This has been a tough week among tough weeks for S/P and me personally. We lost a long-time project superintendent and a heck of a good guy. This virus plays no favorites.
Larry and I have been working together since we were in our 20s. He was the reassuring type I could trust with anything. Moreover, he was a friend with four decades of history between us. We are all beyond sad.
Larry’s loss got me thinking about the type of person that makes a good leader in any organization, someone who can be depended upon in all circumstances. I believe it’s worth recording here so that others may strive to hone these skills, no matter their professional role. One of the guys in the company wrote this memory of Larry, which I have paraphrased below. It sums up Larry to a “T.”
When Larry was on one of our larger and tougher jobs, amongst the mud, cold and the challenges, I noticed he would walk the buildings quicker than anyone else with his chin up, he would use his “good morning” on every single tradesman. Depending on the tone in which they responded, or if they did at all, he would measure how much support they needed at that moment. Not only was it true experience in action, it was also a display of empathy and connectedness that probably used to be more prevalent on job sites because of men like Larry. He showed real leadership and grit and also had a little fun. He made whatever tough place he was in a little better.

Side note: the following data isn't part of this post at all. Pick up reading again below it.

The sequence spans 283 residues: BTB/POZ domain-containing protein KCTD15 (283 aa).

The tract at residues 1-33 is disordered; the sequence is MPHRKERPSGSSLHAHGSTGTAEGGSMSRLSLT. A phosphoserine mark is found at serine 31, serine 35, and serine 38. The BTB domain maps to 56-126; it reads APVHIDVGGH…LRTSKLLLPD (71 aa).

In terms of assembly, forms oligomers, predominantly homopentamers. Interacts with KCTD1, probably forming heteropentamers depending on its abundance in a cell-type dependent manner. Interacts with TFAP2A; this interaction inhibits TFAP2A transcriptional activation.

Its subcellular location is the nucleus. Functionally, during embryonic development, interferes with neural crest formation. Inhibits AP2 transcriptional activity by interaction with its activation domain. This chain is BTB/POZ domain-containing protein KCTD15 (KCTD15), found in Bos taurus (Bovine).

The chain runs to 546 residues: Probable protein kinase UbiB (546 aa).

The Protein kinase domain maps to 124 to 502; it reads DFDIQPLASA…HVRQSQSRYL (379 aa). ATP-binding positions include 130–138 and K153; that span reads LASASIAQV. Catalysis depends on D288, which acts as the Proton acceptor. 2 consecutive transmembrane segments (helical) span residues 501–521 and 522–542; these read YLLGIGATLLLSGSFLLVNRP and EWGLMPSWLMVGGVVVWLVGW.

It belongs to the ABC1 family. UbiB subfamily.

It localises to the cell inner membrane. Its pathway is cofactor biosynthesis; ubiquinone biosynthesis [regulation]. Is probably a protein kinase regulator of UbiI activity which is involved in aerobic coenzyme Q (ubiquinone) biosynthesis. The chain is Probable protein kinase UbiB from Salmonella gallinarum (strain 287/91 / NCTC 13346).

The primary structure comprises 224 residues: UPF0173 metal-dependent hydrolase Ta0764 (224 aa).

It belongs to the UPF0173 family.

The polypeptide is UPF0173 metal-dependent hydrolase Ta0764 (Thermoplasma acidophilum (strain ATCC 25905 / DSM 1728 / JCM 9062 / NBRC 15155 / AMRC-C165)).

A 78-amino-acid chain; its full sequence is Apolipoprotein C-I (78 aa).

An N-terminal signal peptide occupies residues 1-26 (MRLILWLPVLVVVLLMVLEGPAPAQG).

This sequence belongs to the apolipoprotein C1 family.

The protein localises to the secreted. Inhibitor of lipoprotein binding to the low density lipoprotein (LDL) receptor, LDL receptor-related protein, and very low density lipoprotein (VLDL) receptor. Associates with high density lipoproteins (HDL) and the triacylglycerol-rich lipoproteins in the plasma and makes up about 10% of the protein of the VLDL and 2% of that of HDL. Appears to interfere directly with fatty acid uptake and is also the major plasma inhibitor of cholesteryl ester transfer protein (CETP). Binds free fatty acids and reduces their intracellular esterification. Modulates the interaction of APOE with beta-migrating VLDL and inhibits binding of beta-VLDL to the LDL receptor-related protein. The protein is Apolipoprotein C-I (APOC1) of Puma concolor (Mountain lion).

Beyond being a building superintendent and coworker, many of us here classified Larry as a true friend. He was also a husband, a father, a grandfather and so much more.